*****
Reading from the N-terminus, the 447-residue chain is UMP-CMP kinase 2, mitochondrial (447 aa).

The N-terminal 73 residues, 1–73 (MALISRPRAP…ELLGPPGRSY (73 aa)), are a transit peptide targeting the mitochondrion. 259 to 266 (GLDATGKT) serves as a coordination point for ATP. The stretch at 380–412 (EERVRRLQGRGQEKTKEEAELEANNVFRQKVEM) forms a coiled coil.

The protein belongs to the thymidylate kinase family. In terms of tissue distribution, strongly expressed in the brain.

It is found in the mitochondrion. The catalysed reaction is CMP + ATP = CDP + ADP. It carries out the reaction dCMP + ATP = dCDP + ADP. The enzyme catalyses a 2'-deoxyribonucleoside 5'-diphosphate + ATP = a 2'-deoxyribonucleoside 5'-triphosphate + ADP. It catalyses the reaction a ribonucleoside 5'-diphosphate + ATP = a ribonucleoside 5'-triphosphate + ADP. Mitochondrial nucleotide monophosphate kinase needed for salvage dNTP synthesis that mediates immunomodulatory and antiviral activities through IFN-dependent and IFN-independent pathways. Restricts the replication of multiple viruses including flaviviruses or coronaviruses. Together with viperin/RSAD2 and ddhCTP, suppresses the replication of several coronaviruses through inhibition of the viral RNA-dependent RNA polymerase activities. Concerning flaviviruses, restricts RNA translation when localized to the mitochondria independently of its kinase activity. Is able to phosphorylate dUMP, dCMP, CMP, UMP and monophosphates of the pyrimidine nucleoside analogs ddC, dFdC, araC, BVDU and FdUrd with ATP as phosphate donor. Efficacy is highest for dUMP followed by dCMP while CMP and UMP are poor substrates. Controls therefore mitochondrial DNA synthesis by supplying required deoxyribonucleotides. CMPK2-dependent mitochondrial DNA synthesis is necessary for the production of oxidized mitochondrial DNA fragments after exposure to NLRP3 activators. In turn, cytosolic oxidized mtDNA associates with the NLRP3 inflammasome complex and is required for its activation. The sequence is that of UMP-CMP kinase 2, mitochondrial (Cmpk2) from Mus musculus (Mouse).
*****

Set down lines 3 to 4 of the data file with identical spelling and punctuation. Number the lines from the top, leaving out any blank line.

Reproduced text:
The protein belongs to the thymidylate kinase family. In terms of tissue distribution, strongly expressed in the brain.

It is found in the mitochondrion. The catalysed reaction is CMP + ATP = CDP + ADP. It carries out the reaction dCMP + ATP = dCDP + ADP. The enzyme catalyses a 2'-deoxyribonucleoside 5'-diphosphate + ATP = a 2'-deoxyribonucleoside 5'-triphosphate + ADP. It catalyses the reaction a ribonucleoside 5'-diphosphate + ATP = a ribonucleoside 5'-triphosphate + ADP. Mitochondrial nucleotide monophosphate kinase needed for salvage dNTP synthesis that mediates immunomodulatory and antiviral activities through IFN-dependent and IFN-independent pathways. Restricts the replication of multiple viruses including flaviviruses or coronaviruses. Together with viperin/RSAD2 and ddhCTP, suppresses the replication of several coronaviruses through inhibition of the viral RNA-dependent RNA polymerase activities. Concerning flaviviruses, restricts RNA translation when localized to the mitochondria independently of its kinase activity. Is able to phosphorylate dUMP, dCMP, CMP, UMP and monophosphates of the pyrimidine nucleoside analogs ddC, dFdC, araC, BVDU and FdUrd with ATP as phosphate donor. Efficacy is highest for dUMP followed by dCMP while CMP and UMP are poor substrates. Controls therefore mitochondrial DNA synthesis by supplying required deoxyribonucleotides. CMPK2-dependent mitochondrial DNA synthesis is necessary for the production of oxidized mitochondrial DNA fragments after exposure to NLRP3 activators. In turn, cytosolic oxidized mtDNA associates with the NLRP3 inflammasome complex and is required for its activation. The sequence is that of UMP-CMP kinase 2, mitochondrial (Cmpk2) from Mus musculus (Mouse).